And that’s okay. Especially since I have a new home (Victoria, British Columbia) and a new job–working for a crown corporation in BC. (It’s roughly the equivalent of a not-for-profit corporation, established by the province to administer public-sector pension plans.)

I’m a curriculum designer, which means I work with stakeholders and subject-matter experts to figure out how our people can master new or changing conditions in order to better serve members of pension plans, as well as satisfying the requirements of the plans themselves.

The job search that led to this move is one reason I haven’t posted here for so long: I’d hit a slow period in terms of consulting, and I was ready to make a change. Moving 3,000 miles to another country seemed to have accomplished that.

Years ago, my first professional experience with social media was as part of the original TRDEV-L listserv begun by David Passmore of Penn State. (If you have no idea what a listserv is, then you have some idea how long ago that was.) Many participants wanted to make clear that they spoke for themselves and that their opinions were not necessarily those of their employer’s. My own email signature for TRDEV-L included “My opinions, not GE’s.”

Tthat approach still holds. I’ve missed my blog and want to resume thinking out loud about the interests, ideas, and notions that I see as relating to learning and performance in the workplace. None of this should be taken as necessarily reflecting any policy or program of BC Pension Corporation, or the province of British Columbia, or the government of Canada, or anything other than something that held my interest long enough for me to write about it.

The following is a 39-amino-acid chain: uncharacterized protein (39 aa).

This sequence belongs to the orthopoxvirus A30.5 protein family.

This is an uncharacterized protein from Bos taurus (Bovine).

It’s good to be back.

Mar 112013

I’ve been doing a little self-directed learning lately. And it came about because someone told me about Larrivée guitars. Although I hadn’t heard of them till a couple of months ago, I can assure you they’re out of this world–one has been on the international space station for years.

I play guitar, not very well. Mostly I strum chords, because I like to sing. But in that conversation I mentioned, my friend encouraged me to think about getting a quality instrument. That suggestion came at a good time; although I’m not quite ready to spring even for a used Larrivée, I did start picking up the somewhat battered classical guitar I bought when I was in college.

For much of that time I’ve kept a couple of books on fingerpicking. Every so often I’ll work through one or the other, and when I sense some improvement, I feel pretty good. In addition, because I’ve been on a Zachary Richard kick lately, I’ve been trying to learn a couple of his songs, like Travailler, c’est trop dur (link to a video and an English translation on my French-language blog).

larrivee forumThat was one track: doing more with my own guitar. A second track was to find out more about Larrivée guitars, and there seem to be few better places than the Larrivée online forum.

When I enter a new community like this, I wander around for a bit and don’t say too much too soon, unless I can contribute something positive, if only to my experience with a guitar-tuning app for Android phones.

I saw that someone on the forum was selling some DVDs–tutorials for fingerpicking. Turns out they feature Happy Traum, a prolific and popular guitarist and instructor. In fact, one of those instruction books I’ve hung onto for so long is his.

Even if you don’t play an instrument, you can get a sense of Happy’s relaxed, encouraging approach:

That sealed it for me, and the DVDs arrived last weekend. As Bill Deterline said, “Things take longer than they do,” so I’m not fooling myself about how quickly I’ll pick up the techniques in the DVDs.

I can’t help but notice the interplay between what’s essentially a lecture–Happy Traum on DVD, explaining and demonstrating–and the invitation to not simply practice, but to actively modify your practice in order to expand you abilities.

Fundamentally, this is a tightly focused relationship. In effect, Happy’s done instructional design around a specific topic: not just “fingerpicking styles” (content alone) but “how to help a beginner learn to fingerpick.”

He can’t see you or hear you, and he probably doesn’t have enough time in his schedule to work with every student one-to-one. Instead, he starts by slowly and carefully demonstrating and explaining fundamentals.  It’s show-and-tell so you can hear-and-do (or at least hear-and-try).